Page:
Afghan Folktales from Herat: Persian Texts in Transcription and Translation

by Youli Ioannesyan


This book presents folktales in the Herati dialect of the Afghan Persian language, along with useful transcriptions and translations. This dialect is spoken by the sedentary population of Herat city and the adjacent area situated in the northwest of Afghanistan.

Historically, the area in question was part of the Persian province of Khorasan that was known for its significant role in the development of Persian culture in general and literature and philosophy in particular. Suffice it to say that the classical Persian language (Farsi) is considered to have originated in that region. For centuries, Herat has been one of the main cultural centers of the Khorasan province, and according to a reliable historic source, it was in Herat that the first poetical piece in Farsi was composed. The area was the birthplace of many most prominent Persian-speaking poets such as Ferdowsi, F. ‘Attar, Khayyam, to mention a few. Others such as Jami and Ansari were originally from the Herat area and their shrines are located in the city.

Given the fact that many early Persian-speaking poets came from this region (Khorasan) and from Herat in particular, their native Khorasani dialects––including Herati–– considerably influenced the language of Persian classical literature.

The Herati dialect linguistic importance from the synchronic perspective is based on the fact that it serves as a bridge between the Persian dialects of western Iran and the Tajiki of Central Asia. In addition, given the geographic position of Herat (situated on the border between modern Afghanistan and Iran), its dialect also shares many common characteristics with the Persian dialects of Iran and those of Afghanistan.

Despite its cultural and linguistic importance for studies in Iran, Afghanistan and Central Asia, this region has never been open to field research (especially by westerners) because of its long political instability and constant wars. With the advancement of modern civilization and the development of education and communication, the gradual disappearance of local dialects becomes a prevalent tendency in languages. Though Afghanistan has been characterized by relative conservatism in terms of preserving its dialects, this global tendency is a dominant force that is likely to slowly eradicate the dialect’s unique qualities, leading to an eventual merge into one uniform variety of spoken language. With the disappearance of local dialects, an important culture stratum will also vanish. Therefore, it is highly important to study dialects before they completely disappear. Folklore is one of the layers of culture where local dialects still play a considerable role, which makes it an important source for dialectology.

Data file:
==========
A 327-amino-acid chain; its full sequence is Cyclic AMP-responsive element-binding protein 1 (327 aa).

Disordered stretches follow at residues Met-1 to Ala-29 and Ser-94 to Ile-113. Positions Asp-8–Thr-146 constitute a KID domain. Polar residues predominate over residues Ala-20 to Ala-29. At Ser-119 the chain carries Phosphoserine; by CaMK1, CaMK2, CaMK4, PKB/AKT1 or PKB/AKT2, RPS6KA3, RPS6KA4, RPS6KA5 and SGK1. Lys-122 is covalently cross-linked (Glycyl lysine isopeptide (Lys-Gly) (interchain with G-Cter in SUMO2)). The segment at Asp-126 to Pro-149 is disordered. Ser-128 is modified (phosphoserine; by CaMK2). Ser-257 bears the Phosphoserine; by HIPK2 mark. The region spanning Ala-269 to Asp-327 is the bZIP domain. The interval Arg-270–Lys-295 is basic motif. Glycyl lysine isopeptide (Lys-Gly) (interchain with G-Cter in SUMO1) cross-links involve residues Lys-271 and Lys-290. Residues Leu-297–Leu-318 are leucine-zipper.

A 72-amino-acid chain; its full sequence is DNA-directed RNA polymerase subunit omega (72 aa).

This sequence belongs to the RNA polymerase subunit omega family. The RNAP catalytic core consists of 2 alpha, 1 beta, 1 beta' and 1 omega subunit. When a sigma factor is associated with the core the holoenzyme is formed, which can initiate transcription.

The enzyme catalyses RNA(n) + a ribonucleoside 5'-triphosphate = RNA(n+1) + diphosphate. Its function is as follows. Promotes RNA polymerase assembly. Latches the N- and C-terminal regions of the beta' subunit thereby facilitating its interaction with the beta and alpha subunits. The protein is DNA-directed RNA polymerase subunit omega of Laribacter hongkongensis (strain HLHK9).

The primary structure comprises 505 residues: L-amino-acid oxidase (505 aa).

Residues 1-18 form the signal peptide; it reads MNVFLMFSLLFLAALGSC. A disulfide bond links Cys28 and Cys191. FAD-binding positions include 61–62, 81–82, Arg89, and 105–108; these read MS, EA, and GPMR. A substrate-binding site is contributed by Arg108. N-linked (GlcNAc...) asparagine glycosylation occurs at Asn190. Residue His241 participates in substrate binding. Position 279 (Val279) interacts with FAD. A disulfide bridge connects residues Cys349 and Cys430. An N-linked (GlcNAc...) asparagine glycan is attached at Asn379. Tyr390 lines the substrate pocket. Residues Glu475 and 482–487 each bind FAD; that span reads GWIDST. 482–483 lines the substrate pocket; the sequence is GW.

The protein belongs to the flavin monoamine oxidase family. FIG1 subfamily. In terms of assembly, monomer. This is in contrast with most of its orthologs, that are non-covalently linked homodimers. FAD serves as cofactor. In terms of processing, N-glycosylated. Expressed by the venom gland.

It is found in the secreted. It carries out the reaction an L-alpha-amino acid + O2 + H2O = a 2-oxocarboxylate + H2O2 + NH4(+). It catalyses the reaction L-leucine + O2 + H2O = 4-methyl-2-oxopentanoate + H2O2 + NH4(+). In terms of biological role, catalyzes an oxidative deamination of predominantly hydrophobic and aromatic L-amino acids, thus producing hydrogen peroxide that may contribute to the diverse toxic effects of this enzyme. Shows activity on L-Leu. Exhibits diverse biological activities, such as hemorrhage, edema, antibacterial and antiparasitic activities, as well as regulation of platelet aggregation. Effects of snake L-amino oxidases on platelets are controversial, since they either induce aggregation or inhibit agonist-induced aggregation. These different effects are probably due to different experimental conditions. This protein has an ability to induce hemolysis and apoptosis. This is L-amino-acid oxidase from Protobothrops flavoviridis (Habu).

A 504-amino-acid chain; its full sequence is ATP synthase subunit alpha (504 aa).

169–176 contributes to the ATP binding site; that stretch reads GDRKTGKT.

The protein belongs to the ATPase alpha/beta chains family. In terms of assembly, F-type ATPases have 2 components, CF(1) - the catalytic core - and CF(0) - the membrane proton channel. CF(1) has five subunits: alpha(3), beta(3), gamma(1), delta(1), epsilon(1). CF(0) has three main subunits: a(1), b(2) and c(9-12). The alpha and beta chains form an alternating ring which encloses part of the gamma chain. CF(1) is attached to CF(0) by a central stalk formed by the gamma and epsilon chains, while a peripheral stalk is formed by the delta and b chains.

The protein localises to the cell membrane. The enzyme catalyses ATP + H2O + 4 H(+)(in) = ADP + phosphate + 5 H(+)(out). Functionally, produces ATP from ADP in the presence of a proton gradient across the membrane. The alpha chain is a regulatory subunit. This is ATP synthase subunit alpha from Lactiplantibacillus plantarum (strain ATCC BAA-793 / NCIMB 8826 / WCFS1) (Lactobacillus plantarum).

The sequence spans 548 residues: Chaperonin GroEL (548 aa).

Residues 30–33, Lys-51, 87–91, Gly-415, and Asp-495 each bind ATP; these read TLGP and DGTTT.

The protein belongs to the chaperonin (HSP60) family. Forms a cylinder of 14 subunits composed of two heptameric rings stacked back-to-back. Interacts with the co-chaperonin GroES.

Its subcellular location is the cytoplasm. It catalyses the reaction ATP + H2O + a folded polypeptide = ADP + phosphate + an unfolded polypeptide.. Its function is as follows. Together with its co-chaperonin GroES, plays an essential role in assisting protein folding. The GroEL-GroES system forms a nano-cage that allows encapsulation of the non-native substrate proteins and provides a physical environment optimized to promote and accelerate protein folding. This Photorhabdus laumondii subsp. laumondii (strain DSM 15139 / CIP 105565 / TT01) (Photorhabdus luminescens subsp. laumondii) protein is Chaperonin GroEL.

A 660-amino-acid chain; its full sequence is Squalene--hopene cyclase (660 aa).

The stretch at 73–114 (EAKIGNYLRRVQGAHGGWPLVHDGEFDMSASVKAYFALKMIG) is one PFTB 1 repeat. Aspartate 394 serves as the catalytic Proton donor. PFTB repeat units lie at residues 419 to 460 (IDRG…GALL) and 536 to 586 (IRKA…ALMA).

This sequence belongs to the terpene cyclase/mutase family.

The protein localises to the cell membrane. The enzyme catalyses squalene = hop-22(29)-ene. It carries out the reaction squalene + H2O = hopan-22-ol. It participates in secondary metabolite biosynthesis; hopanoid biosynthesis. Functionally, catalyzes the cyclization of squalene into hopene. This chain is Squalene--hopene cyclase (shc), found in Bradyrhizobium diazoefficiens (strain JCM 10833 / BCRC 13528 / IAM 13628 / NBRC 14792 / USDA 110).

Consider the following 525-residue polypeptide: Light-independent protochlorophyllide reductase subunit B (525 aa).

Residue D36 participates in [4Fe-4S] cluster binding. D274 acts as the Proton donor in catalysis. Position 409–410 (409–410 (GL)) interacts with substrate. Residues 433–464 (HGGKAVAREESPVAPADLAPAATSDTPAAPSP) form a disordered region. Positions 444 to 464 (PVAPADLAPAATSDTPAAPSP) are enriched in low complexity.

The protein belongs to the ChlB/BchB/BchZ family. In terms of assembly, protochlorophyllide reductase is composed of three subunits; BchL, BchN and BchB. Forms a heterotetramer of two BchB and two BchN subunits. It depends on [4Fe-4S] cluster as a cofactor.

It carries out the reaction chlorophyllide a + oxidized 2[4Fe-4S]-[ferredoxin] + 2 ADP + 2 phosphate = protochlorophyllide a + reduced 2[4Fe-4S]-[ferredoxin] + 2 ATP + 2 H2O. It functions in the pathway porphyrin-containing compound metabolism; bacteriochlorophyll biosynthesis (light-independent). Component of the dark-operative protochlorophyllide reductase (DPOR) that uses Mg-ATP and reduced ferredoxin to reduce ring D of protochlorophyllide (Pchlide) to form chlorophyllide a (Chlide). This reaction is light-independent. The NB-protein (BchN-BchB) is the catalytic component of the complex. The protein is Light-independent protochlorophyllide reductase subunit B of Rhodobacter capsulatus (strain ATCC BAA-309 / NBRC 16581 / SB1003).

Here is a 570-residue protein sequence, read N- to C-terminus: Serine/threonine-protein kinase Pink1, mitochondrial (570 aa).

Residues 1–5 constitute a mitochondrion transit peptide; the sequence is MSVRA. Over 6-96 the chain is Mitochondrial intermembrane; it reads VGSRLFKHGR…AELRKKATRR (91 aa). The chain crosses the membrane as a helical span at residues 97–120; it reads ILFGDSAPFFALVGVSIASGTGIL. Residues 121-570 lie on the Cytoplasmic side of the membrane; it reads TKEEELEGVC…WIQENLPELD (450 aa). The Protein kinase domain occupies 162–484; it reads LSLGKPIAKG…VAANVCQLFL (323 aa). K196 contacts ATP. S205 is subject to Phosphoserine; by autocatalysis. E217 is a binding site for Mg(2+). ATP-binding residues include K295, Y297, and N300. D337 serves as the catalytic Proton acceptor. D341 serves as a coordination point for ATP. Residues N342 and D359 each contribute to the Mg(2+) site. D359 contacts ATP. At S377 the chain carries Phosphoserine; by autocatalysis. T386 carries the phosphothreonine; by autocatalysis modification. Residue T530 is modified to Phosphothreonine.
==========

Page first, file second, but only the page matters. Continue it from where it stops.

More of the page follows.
There is no similar published work in English on this particular Persian dialect and its oral literature. Based on academically informed fieldwork and presented in a scientific fashion, this study provides information previously unavailable and is thus valuable to the academic discourse in Iranian linguistics. The materials were collected by the author during field research in Afghanistan in the 1980s from illiterate dialect speakers (a category which has preserved the dialect the most in terms of purity and entirety). The book helpfully provides a grammatical introduction to the Herati dialect, a glossary of dialectal and common words, as well as approximately 500 explanatory notes.

This book will be of interest to linguists and language learners, especially those studying Afghan Persian. It will also be useful as a language learning aid for intermediate and advanced students of spoken Afghan Persian in general and of Persian (in the broader sense) dialectology in particular, foreign NGO workers or interpreters/translators who find themselves in the field in western Afghanistan or far eastern Iran. Though the present book is by no means a study in folklore literature or anthropology, these texts containing ethnographic data will also be of value to folklorists or ethnographers.


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